logo

    Bishop Richard's Weekly video Message - Transcript 09/07/2020


    Category
    Talking Points
    Date
    9 July 2020
    Share

    Hello everyone and welcome to this week’s video. At the moment the river Wye behind me is flowing fairly gently. Just a few months ago I would have been 20’ underwater. The river back then was quite scary, uprooting substantial trees and spreading them downstream. Even now there are hidden currents powerfully at work under the surface where you need to take great care.

    Power works like that in human relationships.Sometimes its obvious, coercive and damaging.Other times its more subtle, potentially as dangerous because its not so visible.

    Trying to find where power to bring change lies within the Church of England is challenging. When I was a lay person I thought the vicar had it.When I became a curate I still thought the vicar had it, but when I became a vicar I discovered I didn’t have it. Then I thought the Bishop must have it, but when I became a suffragan Bishop I realised I didn’t have it there either – perhaps the diocesan bishop must have it.Now I have become a diocesan Bishop I spend a lot of time in Diocesan Bishops meetings asking who has it as well!Seriously, I do recognise I have a certain amount of power as a diocesan Bishop. But, quite rightly, there are checks and balances.I, with my senior staff colleagues do have a certain power of appointments and the exercise of clergy discipline, but its not absolute.Parish reps have a right of veto. I suppose we could appoint people willy-nilly, but the Diocesan Board of Finance would not be prepared to pay for them.If I really wanted to I could issue commands and in some cases I might get dutiful compliance, but that wouldn’t bring real change. It would more likely to cause angry resentment.

    Power in the church of England is elusive, dispersed, accountable and full of checks and balances – its why we change direction like a supertanker.You can turn the wheel and nothing seems to happen for quite a long time.

    Not recognising this creates all sort of problems.If you don’t understand where the power lies, you think it must lie somewhere.Perhaps it lies in that mysterious organisation – the diocese! Rarely has a word been so misused. Its revealed in phrases like, “what does the diocese want?” or, the diocese takes all our money! Or, what has the diocese ever done for us? But the word diocese used like that is a figment of the imagination.The diocese is us, together, parishes, people, clergy, lay leaders, central administrative staff that support frontline ministry. We bishops and Archdeacons provide (if we’re doing our job properly) a permission giving and empowering oversight that helps the whole function as it should. Budgets and parish share are in fact set and approved by democratically accountable bodies like Diocesan Synod and the Board of Finance. And we all operate within legal boundaries that cover appointments, parish boundaries, buildings and the like. That’s the diocese – its us, and one of my goals is that we stop using the word to describe an imaginary, disembodied tax collecting authority based in the Palace at Hereford and use it to describe us – a family of believers, seeking to live out the gospel in the diocese of Hereford.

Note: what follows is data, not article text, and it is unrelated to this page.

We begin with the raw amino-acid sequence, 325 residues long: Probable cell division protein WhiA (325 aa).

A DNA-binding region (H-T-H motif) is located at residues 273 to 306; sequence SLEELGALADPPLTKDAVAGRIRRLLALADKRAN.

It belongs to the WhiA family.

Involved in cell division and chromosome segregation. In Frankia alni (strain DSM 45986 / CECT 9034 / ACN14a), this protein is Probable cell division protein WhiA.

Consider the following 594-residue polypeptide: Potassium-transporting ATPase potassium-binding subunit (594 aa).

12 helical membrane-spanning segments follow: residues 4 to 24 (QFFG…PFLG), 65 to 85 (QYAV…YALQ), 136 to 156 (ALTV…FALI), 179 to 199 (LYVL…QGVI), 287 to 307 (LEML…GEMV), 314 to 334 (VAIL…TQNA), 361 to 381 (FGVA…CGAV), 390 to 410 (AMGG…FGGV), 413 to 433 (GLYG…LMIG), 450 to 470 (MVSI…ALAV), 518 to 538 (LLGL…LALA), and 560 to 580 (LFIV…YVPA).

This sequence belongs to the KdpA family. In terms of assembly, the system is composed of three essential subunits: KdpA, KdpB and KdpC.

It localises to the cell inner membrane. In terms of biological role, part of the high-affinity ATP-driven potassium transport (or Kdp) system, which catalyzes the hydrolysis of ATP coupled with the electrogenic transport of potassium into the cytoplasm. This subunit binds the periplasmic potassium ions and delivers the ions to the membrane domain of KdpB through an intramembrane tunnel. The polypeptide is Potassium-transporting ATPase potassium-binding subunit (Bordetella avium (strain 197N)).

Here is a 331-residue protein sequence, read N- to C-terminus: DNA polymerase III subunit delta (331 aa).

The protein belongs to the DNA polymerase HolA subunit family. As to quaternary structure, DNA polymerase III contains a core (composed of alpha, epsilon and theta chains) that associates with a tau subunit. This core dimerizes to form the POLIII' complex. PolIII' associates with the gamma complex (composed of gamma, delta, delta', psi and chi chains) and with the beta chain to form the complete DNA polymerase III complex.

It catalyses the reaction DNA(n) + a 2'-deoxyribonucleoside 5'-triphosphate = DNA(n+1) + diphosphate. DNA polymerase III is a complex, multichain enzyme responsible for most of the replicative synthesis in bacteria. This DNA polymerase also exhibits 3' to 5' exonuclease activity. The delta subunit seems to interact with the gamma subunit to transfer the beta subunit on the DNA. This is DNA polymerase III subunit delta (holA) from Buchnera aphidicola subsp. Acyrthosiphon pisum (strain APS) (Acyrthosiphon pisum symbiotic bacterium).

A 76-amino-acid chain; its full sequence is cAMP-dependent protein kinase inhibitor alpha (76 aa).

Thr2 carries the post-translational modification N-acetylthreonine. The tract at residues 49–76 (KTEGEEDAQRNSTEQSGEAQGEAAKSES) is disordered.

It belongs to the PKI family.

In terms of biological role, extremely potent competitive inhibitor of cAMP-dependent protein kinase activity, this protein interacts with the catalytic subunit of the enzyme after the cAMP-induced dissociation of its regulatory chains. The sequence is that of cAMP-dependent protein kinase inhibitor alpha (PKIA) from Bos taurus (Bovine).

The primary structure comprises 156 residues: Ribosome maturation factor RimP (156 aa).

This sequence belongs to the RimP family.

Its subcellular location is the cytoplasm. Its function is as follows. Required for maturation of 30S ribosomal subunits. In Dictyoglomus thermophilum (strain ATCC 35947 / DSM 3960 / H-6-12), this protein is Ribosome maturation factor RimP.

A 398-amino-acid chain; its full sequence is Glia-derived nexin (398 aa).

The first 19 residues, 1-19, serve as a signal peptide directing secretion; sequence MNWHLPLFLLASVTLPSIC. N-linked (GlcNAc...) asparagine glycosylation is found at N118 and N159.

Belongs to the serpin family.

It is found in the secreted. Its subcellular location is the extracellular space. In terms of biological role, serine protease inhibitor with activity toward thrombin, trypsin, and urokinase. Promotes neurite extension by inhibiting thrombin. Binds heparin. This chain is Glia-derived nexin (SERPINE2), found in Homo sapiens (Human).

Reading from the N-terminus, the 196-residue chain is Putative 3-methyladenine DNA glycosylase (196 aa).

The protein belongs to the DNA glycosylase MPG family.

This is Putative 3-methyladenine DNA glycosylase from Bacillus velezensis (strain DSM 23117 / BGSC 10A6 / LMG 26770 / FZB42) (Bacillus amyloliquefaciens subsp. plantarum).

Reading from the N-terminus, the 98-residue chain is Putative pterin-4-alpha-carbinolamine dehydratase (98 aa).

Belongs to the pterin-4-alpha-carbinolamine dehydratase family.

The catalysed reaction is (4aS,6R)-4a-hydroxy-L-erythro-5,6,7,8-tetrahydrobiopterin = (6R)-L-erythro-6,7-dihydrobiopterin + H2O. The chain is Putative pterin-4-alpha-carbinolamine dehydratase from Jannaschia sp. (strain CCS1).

When you use the word diocese in the wrong sense it facilitates a really unhelpful them and us culture.Using the word ‘diocese’ wrongly conveniently obscures the reality of our mutual interdependence. Its not them and us.Using the word wrongly leads to parishes sitting on substantial reserves reducing offer without thinking it will mean the sacrificial giving of others will have to pay for their provision of ministry instead.

    Where then is the power to change things?Its fascinating how Jesus subverts the idea of power itself. When the disciples were having an argument about who should be foreign secretary and who Chancellor of the Exchequer when Jesus came to reign, he said to them that the one who rules should be like the one who serves. He redefined greatness by washing the disciples’ feet. In the stories of the crucifixion, on the one hand he is the victim of the power of others, and yet more in control of the situation than anybody. Jesus’ leadership was rarely directive. Instead he asked awkward questions.He remorselessly confronted people with uncomfortable reality. He wasn’t afraid to call out unacceptable behaviour – you couldn’t describe him as polite. But as he held out the offer of the gospel alongside the reality of the human condition an extraordinary thing began to happen.Hearts got changed.Crooked tax collectors gave back what they stole.People owned their situation and found in the way of Jesus forgiveness and a road to life in all its fullness. Jesus changed the culture.

    A former Dean of Chichester once told me that Bishops are like bidets.No-one quite knows what they’re for but when you have one, it certainly raises the tone. I hope over the next few years of travelling together we’ll all play our respective parts in changing the culture and tone of the diocese to be faithful to God in this generation. From them and us to just us; from fearful to confident in the truth and transforming power of the gospel; from self-reliant to prayerful dependence on the grace of God.Above all from anxiety to joyful hope. Decline is not inevitable. May God give us the courage to change deeply that we are the generation to see growth return to our Church.

    Have a good week and may God bless you and keep you ever closer to him.

    +Richard